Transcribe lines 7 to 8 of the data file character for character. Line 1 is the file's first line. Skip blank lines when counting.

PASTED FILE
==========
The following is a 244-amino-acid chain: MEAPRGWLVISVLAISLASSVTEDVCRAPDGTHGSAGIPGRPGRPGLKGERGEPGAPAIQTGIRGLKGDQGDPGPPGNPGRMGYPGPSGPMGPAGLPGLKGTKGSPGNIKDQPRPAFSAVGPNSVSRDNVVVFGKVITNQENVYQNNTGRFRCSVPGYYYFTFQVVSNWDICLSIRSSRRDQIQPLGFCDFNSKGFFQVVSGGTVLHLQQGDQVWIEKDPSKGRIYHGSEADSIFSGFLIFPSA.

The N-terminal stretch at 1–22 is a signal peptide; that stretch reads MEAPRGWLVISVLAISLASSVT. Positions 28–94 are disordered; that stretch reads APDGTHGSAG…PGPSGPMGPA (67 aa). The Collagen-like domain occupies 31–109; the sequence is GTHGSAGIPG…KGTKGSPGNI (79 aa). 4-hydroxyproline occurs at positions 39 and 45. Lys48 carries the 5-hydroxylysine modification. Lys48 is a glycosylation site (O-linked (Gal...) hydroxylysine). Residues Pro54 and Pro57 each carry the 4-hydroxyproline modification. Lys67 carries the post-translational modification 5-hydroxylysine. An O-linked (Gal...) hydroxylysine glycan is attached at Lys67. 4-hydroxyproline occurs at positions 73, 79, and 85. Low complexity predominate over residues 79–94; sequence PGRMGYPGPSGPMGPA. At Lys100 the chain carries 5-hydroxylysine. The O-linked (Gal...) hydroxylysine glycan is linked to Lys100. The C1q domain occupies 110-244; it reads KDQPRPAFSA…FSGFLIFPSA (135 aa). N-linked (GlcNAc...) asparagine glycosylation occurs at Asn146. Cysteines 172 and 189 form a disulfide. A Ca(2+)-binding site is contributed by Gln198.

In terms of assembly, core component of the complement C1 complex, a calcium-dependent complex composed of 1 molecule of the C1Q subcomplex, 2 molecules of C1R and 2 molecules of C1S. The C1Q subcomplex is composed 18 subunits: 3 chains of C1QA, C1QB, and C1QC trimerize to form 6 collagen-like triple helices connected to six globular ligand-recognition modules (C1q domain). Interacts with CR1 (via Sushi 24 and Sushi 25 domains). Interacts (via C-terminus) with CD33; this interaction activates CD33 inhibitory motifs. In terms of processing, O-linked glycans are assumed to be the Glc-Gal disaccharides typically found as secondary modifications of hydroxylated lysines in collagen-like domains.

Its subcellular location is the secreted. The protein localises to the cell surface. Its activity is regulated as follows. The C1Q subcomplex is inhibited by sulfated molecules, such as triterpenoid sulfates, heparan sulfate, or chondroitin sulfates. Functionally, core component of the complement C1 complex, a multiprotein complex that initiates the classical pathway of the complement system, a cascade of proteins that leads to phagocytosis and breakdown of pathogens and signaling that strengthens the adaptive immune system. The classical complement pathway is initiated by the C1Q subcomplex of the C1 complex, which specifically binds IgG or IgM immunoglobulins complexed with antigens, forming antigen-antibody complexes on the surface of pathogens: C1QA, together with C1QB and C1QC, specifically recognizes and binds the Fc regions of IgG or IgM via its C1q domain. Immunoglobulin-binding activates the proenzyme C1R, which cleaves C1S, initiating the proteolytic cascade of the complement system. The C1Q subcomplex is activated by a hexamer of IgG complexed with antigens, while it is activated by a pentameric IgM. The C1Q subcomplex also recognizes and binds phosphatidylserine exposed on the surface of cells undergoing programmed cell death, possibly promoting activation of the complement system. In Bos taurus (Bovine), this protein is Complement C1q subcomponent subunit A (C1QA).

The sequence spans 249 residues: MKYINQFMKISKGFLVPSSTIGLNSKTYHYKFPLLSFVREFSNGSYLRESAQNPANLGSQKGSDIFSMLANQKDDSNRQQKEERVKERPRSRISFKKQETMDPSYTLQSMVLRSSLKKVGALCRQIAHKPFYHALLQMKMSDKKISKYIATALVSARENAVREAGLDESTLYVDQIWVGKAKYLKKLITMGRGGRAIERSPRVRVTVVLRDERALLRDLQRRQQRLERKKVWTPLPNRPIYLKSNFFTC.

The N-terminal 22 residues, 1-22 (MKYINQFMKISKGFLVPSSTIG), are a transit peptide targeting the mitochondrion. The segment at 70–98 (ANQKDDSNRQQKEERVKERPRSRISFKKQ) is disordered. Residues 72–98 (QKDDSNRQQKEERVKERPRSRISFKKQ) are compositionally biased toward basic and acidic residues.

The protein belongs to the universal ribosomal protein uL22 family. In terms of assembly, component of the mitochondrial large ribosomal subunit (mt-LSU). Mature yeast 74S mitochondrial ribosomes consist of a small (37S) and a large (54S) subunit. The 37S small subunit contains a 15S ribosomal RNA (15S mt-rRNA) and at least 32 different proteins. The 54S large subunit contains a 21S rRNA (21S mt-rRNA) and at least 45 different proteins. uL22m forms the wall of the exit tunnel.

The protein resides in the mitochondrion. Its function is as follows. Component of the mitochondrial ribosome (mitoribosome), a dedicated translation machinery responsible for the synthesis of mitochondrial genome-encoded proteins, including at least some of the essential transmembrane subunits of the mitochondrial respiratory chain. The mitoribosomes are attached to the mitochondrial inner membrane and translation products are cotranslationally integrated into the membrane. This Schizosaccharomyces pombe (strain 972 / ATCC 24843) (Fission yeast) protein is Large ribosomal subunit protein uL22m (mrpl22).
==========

The protein belongs to the universal ribosomal protein uL22 family. In terms of assembly, component of the mitochondrial large ribosomal subunit (mt-LSU). Mature yeast 74S mitochondrial ribosomes consist of a small (37S) and a large (54S) subunit. The 37S small subunit contains a 15S ribosomal RNA (15S mt-rRNA) and at least 32 different proteins. The 54S large subunit contains a 21S rRNA (21S mt-rRNA) and at least 45 different proteins. uL22m forms the wall of the exit tunnel.

The protein resides in the mitochondrion. Its function is as follows. Component of the mitochondrial ribosome (mitoribosome), a dedicated translation machinery responsible for the synthesis of mitochondrial genome-encoded proteins, including at least some of the essential transmembrane subunits of the mitochondrial respiratory chain. The mitoribosomes are attached to the mitochondrial inner membrane and translation products are cotranslationally integrated into the membrane. This Schizosaccharomyces pombe (strain 972 / ATCC 24843) (Fission yeast) protein is Large ribosomal subunit protein uL22m (mrpl22).